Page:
Aftershock imaging using a dense seismometer array (AIDA) after the 2011 Mineral, Virginia, earthquake
Published:January 01, 2015
Kathy K. Davenport, John A. Hole, Diego A. Quiros, Larry D. Brown, Martin C. Chapman, Liang Han, Walter D. Mooney, 2015. "Aftershock imaging using a dense seismometer array (AIDA) after the 2011 Mineral, Virginia, earthquake", The 2011 Mineral, Virginia, Earthquake, and Its Significance for Seismic Hazards in Eastern North America, J. Wright Horton, Jr., Martin C. Chapman, Russell A. Green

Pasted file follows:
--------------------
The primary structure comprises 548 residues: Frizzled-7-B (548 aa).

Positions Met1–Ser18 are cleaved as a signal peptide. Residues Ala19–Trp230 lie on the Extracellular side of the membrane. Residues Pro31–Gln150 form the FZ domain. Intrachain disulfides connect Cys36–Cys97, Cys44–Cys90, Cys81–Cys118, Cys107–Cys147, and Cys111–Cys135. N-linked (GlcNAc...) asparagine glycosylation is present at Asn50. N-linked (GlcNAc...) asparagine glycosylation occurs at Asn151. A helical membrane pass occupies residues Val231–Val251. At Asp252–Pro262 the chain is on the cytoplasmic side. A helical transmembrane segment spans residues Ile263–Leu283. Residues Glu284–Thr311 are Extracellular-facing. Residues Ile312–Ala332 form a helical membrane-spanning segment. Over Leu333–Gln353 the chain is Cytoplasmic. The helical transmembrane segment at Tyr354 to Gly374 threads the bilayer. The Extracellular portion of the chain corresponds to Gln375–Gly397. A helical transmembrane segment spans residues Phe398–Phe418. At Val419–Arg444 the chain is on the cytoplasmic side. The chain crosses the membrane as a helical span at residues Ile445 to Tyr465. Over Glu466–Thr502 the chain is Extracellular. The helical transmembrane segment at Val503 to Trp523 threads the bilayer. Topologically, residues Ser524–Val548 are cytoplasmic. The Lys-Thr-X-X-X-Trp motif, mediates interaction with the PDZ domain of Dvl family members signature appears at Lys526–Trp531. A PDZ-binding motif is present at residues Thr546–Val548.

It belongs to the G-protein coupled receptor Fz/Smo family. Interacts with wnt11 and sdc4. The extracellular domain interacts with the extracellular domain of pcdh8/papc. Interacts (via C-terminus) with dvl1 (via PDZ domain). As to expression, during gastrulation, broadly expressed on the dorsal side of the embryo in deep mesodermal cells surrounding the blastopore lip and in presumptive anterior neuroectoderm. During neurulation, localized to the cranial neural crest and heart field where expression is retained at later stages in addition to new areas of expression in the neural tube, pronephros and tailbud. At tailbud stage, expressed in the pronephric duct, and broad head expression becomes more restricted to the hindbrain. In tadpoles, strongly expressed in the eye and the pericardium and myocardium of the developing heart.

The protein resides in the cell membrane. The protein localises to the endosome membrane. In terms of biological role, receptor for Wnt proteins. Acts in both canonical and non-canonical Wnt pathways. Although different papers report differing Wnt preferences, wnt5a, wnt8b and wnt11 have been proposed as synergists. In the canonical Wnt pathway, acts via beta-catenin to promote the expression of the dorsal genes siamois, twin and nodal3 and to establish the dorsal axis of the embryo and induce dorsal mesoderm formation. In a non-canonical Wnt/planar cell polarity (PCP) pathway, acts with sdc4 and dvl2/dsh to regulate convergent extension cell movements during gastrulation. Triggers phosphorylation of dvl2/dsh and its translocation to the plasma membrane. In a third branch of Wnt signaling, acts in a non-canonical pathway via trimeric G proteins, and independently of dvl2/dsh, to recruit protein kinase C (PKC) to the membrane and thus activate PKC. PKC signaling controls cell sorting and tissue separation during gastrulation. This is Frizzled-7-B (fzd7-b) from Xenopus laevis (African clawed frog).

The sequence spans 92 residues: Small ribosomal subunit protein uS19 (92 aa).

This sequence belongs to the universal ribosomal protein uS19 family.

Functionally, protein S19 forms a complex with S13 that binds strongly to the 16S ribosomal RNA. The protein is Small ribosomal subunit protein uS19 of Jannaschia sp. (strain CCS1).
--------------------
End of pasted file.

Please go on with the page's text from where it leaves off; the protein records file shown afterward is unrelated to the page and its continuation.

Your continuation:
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The Aftershock Imaging with Dense Arrays (AIDA) project recorded 12 days of high-density seismic array data following the 23 August 2011 Mineral, Virginia (USA), earthquake. AIDA utilized short-period, vertical-component seismographs at 201 locations to record closely spaced data that would reduce spatial aliasing. Interstation correlation enabled a detection threshold between magnitude −1.5 and −2. A joint hypocenter and velocity inversion algorithm was applied to compressional and shear wave arrival times for 300 of the larger events. Traveltime misfits were minimized using a constant velocity of Vp = 6.2–6.25 and Vs = 3.61–3.63. Hypocenter location error estimates for this range of velocities are ~100 m. Little to no three-dimensional variation exists in the seismic velocity of the upper crust, consistent with the aftershock zone being within a single crystalline rock terrane. The hypocenter locations define a 1–2-km-wide cloud with a strike of ~029° and dip of ~53°E, consistent with the focal mechanism of the main shock. The cloud bends ~5° along strike and has a slightly shallower dip angle below ~6 km depth, indicating a broad, complex fault zone with a slightly concave shape. This study shows that seismic arrays comparable to those used in controlled-source seismology can be successfully applied to aftershock sequences, and that dense array data can produce high-resolution information about earthquake rupture zones.